• Both common law and equity were based on binding
precedent. 
The British Constitution is not contained in any one document nor
is there such a thing as higher order law, entrenchment.
The Constitution evolved over time and this evolution was first
about qualifying the absolute power of the King.
Magna Carta 1215 imposed limitations on Royal power.
Bill of Rights 1689 laid out basic rights but mainly recognised the
shift of power from the King to Parliament. No taxation, army etc.
without Parliament.
Great Reform Act 1832 important step in redistribution of seats and
the grant of the right to vote.
Parliament Acts 1911 and 1949 imposed limitations on the powers
of the House of Lords.
Why does the UK have an uncodified
constitution?
European Union Law
Bulmer v Bollinger [1974] - Lord Denning referred to
EU law as: ‘an incoming tide which cannot be held
back’.
European Communities Act 1972 – s.2 (1), s.2 (2),
s.2 (4) and s.3 (1)
Direct applicability of EU law in the UK from 1973.
Articles and regulations without further action,
directives need to be implemented domestically.
S.3(1) decisions of ECJ used to interpret e.g. Costa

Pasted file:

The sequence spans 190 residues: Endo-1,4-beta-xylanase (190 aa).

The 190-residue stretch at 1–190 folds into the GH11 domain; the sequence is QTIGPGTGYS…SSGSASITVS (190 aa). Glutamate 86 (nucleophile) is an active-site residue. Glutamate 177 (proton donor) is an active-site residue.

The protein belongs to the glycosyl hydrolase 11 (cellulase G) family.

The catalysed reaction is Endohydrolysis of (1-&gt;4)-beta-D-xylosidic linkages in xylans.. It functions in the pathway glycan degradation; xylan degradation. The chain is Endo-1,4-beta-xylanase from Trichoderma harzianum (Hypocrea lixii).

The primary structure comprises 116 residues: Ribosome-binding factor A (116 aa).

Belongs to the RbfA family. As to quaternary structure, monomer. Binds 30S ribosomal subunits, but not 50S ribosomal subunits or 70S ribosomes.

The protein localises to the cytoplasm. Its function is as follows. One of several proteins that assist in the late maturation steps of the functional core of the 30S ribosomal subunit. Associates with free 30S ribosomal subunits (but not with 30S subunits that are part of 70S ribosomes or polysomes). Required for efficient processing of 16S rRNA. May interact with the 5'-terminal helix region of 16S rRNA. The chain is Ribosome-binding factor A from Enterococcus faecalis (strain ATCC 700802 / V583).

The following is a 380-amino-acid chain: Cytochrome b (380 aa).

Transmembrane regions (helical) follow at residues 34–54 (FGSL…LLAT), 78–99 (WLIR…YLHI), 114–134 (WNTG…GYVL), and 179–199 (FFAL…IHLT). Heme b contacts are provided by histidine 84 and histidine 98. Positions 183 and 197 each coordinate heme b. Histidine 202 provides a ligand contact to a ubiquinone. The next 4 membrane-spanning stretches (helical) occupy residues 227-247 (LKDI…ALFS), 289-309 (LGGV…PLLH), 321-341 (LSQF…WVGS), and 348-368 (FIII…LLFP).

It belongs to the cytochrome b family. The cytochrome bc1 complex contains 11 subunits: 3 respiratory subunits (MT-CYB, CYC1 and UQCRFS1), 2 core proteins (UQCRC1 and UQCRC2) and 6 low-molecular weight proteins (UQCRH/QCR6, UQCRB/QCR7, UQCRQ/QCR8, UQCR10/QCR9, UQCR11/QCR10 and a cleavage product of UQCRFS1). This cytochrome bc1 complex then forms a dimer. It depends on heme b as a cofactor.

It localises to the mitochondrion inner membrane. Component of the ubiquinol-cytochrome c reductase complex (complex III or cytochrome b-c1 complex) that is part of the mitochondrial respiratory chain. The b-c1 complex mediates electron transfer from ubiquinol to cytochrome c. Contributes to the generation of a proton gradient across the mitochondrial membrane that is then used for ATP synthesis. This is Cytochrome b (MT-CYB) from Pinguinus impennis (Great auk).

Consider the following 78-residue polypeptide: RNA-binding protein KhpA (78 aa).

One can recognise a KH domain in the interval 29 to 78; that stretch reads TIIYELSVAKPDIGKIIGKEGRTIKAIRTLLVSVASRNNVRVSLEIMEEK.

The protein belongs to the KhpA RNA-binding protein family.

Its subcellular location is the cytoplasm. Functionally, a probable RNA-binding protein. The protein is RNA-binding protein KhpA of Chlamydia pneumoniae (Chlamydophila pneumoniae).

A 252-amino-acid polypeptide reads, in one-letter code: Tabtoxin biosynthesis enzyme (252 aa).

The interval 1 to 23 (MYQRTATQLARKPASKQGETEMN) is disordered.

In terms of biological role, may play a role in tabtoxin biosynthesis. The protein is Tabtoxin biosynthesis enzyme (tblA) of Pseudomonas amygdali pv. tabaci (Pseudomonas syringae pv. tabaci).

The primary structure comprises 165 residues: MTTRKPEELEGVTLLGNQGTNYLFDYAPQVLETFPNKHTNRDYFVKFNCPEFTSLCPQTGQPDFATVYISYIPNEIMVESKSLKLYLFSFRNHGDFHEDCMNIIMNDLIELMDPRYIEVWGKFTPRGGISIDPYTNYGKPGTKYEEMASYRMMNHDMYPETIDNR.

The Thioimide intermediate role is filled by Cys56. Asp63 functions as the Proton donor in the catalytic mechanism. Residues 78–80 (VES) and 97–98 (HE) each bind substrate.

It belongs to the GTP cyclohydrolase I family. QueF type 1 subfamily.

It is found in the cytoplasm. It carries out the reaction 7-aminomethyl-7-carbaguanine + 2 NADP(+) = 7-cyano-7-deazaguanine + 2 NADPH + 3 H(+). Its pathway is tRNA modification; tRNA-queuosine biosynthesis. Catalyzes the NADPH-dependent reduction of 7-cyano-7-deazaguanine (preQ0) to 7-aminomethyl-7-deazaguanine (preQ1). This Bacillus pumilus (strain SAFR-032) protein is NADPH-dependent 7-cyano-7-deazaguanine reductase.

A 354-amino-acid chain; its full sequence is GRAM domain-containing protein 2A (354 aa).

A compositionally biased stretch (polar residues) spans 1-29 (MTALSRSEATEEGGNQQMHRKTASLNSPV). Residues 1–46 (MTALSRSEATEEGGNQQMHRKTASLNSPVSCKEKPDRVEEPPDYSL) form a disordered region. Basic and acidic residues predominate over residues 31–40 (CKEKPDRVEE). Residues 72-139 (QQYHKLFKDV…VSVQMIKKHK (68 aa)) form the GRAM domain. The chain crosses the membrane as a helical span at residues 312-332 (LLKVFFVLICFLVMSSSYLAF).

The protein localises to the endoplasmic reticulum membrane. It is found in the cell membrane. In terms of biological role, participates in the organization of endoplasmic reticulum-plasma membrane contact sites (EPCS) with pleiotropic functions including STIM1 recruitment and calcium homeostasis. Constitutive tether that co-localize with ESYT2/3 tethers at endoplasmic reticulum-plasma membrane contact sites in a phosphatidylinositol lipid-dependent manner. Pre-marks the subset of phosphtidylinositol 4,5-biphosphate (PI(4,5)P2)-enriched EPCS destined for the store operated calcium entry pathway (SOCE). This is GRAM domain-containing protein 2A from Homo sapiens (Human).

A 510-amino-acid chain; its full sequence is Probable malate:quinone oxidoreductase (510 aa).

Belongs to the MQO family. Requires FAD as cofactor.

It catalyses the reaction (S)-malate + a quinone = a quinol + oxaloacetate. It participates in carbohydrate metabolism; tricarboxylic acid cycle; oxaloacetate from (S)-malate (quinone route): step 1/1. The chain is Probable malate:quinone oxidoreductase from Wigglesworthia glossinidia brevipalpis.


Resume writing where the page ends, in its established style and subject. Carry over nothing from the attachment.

ENEL case and EU supremacy doctrine.
R v S of S for Transport ex p Factortame
Ltd (No 2) [1991]
The case concerned fishing rights. The Merchant Shipping Act
1988 - s.14 had established a new register of UK vessels which
was only open to those whose who satisfied certain conditions,
e.g., that vessels were at least 75% UK owned.
Claimants who were Spanish argued that the Act infringed the
Treaty on grounds of discrimination on the basis of nationality.
House of Lords held that Community law had to be interpreted as
meaning that a national court must set aside any measure of
national law which precludes it from granting interim relief to protect
rights which had been established under Community law. See Lord
Bridge’s judgment.
The courts clearly accepted the supremacy of EU law and the